I didn’t use mouthwash, so that would just sit on the bathroom sink forever more until I had the heart to throw it away. The rim still had a lipstick stain on it where she’d been getting ready for an impromptu night out and at the last minute had forgotten she hadn’t brushed her teeth. She’d run back up the stairs and into the bathroom, using the mouthwash instead. It was one of those ones that showed you the plaque when you spat it out. She was always gross and told me to look when we were brushing our teeth at the same time before bed.

I sat there, ten days after the funeral thinking about brushing our teeth together and how I should probably brush mine when my phone lit up. Thinking it was probably another well-wisher, checking up on me, I looked down and there it was. A text from her.


That’s all it said. I’d placed a heart emoji after her name in my phone, just to wind her up once, but looking at it now on my screen I felt sick. The screen went black again. I couldn’t move. I could only look in horror at the device in my hand.

A minute later it lit up again. To remind me that I had a text.


Such a simple phrase but one that made my stomach feel like ice had dropped into it. Like I was on a fairground ride that had an unexpected drop. Like that moment when you’re riding in an airplane and you hit an air pocket and then the seatbelt sign comes on.

I needed a seat belt right now. I needed something to stop me from reeling.

The screen had gone dark again.

You’re dead, Mel. I thought to myself. You’re dead.

I pressed the home screen button. The text was still there.

Someone is playing a really cruel joke. I thought. Someone must have her phone and is trying to wind me up.

At first I thought it might be her brother. He had always hated me. But he had taken her death just as hard as I had, so for him to do this it just didn’t seem possible. I unlocked my phone. Ignoring the red notification symbol on my messages, I hit the call button and found Melanie’s Mum’s name. I needed to check where her phone was.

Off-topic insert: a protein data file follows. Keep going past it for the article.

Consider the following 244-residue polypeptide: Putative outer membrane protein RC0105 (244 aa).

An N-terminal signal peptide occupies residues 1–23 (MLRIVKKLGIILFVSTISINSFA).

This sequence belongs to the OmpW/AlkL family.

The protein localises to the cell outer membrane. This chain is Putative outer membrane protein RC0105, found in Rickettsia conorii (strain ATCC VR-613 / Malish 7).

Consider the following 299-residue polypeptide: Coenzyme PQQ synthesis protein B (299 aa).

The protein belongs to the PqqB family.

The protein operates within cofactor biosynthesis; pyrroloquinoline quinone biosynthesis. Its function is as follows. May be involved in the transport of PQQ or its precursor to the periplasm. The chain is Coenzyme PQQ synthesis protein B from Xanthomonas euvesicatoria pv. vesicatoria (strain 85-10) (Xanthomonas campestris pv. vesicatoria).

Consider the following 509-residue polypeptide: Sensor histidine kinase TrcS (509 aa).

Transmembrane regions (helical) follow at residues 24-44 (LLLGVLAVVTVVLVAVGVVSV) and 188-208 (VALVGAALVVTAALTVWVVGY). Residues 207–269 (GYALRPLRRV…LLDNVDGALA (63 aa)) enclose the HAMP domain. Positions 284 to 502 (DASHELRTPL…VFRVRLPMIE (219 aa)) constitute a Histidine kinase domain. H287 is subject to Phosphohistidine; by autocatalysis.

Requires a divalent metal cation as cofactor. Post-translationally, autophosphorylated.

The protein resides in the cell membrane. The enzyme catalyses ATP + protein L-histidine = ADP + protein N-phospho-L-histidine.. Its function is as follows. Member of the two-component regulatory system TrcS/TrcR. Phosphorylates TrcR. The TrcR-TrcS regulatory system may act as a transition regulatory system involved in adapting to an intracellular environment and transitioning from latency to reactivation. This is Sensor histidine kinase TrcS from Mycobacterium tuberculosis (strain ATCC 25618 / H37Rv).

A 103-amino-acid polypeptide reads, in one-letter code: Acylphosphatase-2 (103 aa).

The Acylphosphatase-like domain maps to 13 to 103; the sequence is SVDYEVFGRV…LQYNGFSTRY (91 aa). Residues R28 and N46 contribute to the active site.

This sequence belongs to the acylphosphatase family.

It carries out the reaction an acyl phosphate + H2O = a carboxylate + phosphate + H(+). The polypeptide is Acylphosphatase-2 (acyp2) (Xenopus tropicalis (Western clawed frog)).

For some reason, the thought of pressing that phone to my face with that unread message on it made me feel strange. I had to open it first.

I hadn’t deleted our past messages to each other and it felt strange to see such a huge gap between the dates, between our last correspondence and that strange hello.

I noticed my hands were shaking. My thumb poised over the keypad. Whoever it was wouldn’t know I’d read the message, because I had turned off that setting, but they would see me typing back. I could only stare at the screen.

The last text she had sent had asked me to come and pick her up. I’d dozed off while waiting for her to message and missed it. I’d woken an hour after she had sent it, thinking shit over and over and had hurriedly tried to call her while pulling my shoes on.

Her phone had just rung and rung and rung and rung. I could hear that dialling sound now. It’s a noise I still hate to this day.

Who is this? I quickly typed, my thumb hovered over the send button but I made myself hit it. I watched the message send and felt my heart beating in my chest.

Three dots instantly flashed up on the screen in the bottom left corner. I felt sick. Someone was typing back. I could see that they were putting words into a message box, someone was on the other end of my question. But it couldn’t be Melanie.

The dots vanished.

Who is this? I quickly asked again. I wanted them to respond. I wanted to know who it was so I could find them and punch them in the throat. This shit wasn’t funny.


I stared at my screen for a long time. Every time it went black I would press the button again. I did this until my eyes kept shutting on themselves and my shoulders felt tight from sitting in the same upright and alert position. Eventually my body couldn’t hold out anymore and I fell asleep. The battery had also died on my phone.